Mong Kok riot is a symptom of Hong Kong’s fraying social fabric
Stephanie Cheung says our capacity to both reason and empathise is needed for the community to come together
Many of us sat appalled, eyes glued to TV screens, as scene after scene of police officers being attacked in Mong Kok appeared. Orange rubbish bins flew through the air, soon replaced by glass and bricks. A fallen officer was not spared by the angry crowd wielding sticks, some wearing hoodies in uniform colour and masks. Reporters from three TV stations were wounded. A young man on top of a car articulated in measured, mesmerising tones through a megaphone: “Here we are, local people, just trying to have some street food to celebrate the new year, and what do we get? Corrupt policemen intent on curbing our freedom.”
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He urged the crowd to rise and resist such injustice, and to rally friends to gather and help. That was midnight on the first day of the Year of the Monkey.
On the second day, one of the leaders of a Hong Kong localist group was asked during an interview whether he considered what took place to be violent, and he said, “No. Not when you consider what happens in the UK and America.”
Two issues arise from his response. First is an issue of the mind. How can striking with sticks, throwing hard objects at people in a way that can kill or maim, not be defined as violent?
Second is an issue of the heart. Granted, the attackers were frustrated and angry, but the object of their anger were men of flesh and blood, people with fathers and mothers, wives and even children, and severely outnumbered. Is there no twinge of kindness, conscience or even sense of dishonour in striking out at someone who has fallen? Or are we so far down the road that mention of words like “kindness”, “sympathy”, “honour” or “courage” are scorned in our society?
The first issue, the ability to think, reason and analyse, is like the vertical warp thread on a weaving loom. The second issue, such as integrity, honour, honesty, courage, kindness, respect and empathy for others, and concern for society, is the horizontal weft thread.
When we weave the two threads together, they form the fabric of our society. The more rigorous our reason and thinking, the tighter and more taut is our warp thread, which anchors the fabric and makes it strong. On the other hand, it is our heart, our values, which give the fabric its texture, and completes the finished piece with glorious colours. Neither can do without the other. Neglect of either one leads to the fabric becoming frayed, and ultimately falling apart.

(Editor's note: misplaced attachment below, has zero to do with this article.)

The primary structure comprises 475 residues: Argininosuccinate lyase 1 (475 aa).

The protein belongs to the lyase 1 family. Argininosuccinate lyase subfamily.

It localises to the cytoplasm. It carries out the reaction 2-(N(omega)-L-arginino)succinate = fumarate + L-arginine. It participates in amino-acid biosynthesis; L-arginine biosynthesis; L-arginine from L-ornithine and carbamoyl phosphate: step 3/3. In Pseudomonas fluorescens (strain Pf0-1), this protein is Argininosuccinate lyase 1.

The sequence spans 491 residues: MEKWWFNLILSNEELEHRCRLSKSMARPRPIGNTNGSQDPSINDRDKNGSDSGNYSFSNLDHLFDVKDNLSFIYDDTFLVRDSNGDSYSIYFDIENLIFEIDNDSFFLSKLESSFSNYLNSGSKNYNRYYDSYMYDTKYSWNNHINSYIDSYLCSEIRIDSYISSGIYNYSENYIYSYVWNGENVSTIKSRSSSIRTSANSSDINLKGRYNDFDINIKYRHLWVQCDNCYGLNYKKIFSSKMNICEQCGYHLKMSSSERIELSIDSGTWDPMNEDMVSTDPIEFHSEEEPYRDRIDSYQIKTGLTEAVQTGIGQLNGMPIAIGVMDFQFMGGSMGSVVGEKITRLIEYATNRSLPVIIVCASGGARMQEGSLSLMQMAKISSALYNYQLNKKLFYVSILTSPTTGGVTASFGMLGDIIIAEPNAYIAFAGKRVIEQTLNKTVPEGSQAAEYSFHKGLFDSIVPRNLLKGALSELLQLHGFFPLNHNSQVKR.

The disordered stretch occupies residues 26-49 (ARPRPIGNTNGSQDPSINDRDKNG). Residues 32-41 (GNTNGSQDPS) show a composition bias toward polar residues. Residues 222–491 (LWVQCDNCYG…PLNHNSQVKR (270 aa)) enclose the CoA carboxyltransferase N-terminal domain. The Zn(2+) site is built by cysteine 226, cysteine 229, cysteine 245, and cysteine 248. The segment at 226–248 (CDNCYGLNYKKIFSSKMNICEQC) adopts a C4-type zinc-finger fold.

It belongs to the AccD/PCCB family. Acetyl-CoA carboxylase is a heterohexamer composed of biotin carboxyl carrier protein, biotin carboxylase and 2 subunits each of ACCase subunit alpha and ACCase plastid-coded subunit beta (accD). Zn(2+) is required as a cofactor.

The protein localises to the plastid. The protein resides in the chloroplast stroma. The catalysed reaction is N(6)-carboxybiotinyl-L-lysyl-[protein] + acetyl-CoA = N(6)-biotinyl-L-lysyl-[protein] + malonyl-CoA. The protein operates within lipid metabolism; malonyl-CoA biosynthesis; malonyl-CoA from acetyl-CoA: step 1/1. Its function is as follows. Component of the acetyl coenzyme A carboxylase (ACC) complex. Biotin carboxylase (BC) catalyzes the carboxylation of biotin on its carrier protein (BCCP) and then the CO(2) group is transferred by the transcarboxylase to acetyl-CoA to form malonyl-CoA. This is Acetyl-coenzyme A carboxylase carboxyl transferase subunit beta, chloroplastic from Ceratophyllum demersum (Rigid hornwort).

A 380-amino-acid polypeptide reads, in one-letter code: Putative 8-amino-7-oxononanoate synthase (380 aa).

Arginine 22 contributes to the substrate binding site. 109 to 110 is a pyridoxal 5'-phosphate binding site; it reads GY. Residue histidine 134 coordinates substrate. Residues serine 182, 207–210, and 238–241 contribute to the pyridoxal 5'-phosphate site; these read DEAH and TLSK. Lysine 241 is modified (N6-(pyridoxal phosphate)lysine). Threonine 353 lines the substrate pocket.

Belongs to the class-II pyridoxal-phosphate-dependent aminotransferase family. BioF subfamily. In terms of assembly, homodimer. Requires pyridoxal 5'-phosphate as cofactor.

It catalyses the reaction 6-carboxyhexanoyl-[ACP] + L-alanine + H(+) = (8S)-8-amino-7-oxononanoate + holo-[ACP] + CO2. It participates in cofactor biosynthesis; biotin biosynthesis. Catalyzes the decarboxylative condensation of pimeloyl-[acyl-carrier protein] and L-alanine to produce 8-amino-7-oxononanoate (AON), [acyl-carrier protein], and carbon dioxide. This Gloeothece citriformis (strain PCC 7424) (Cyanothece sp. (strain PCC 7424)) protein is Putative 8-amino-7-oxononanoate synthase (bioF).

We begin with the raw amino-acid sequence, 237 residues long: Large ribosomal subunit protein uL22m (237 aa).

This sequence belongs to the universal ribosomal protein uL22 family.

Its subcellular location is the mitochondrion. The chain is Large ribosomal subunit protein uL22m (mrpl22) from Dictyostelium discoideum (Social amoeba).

The Mong Kok riot is symptomatic of a lack of rigorous reasoning which has been prevalent in Hong Kong these past few years. And this does not apply exclusively to the young, but also to government officials, politicians and opinion leaders.
One aspect of bad reasoning is the trend to treat different concepts as somehow opposite, without any room for middle-way negotiation. We saw a notable example in the January cold spell, when a woman berated a police officer standing between her and a climb up Tai Mo Shan. The police had been called in to rescue stranded hikers. Going uphill to see frost was her freedom, she claimed, and she alone had the right to determine her personal safety, whereas rescuing people was the police’s duty. The police should not curb her freedom in carrying out their duty.
“Freedom”, “duty”, “safety”, “justice”, “love of local traditions”, “love of city”, “love of country”, “democracy”, “academic freedom”, “good governance”, “law and order”, “rule of law”, “academic excellence”, “benchmarking of schools”, “monitoring government”, “governmental efficiency” and “patriotism” – these are all good things in themselves.
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However, when we portray one concept as opposite to another, we are pushing people to choose sides. Without proper reasoning, choices are made based on prejudices and emotive appeal. The Mong Kok incident was a case of people rallying round a call for protection of local traditions. Applying this black or white mode of reasoning, respect for law and order was inevitably thrown out of the window, since it was portrayed as being opposite to localism.
The fact is that these concepts are not necessarily opposites of one another. They can coexist. As such, our energies should not be focused on, say, whether love of city as opposed to love of country is correct, but, instead, on the extent one’s love of city should prevail over one’s love of country, and vice versa.
Take the example of the woman aspiring to climb Tai Mo Shan. The question should not be whether she had the freedom to climb, but a question of to what extent should she be free to court unnecessary danger for herself, and in turn, for those who might need to rescue her.
The real issue is, accordingly, one of proportionality, degree and balance.
When freedoms are exercised without restriction, and without analysis of whose other rights they might impinge upon, society becomes unhealthy. The challenge for the Hong Kong community is to apply more rigorous reasoning in its decision-making, and pay attention to the grey areas between the extremes, where wisdom often lies. The call by Emily Lau Wai-hing of the Democratic Party for the government to convene a four-party meeting, including copyright owners and internet users, to break the impasse over the copyright bill was a big step in the right direction.
Let’s hope the coming year sees bigger advances by Hong Kong in rigorous thinking, with the agility and cleverness of the monkey.
Stephanie Cheung participated in the student movements in the 1970s, and is currently a solicitor and mediator, and volunteer in youth work and education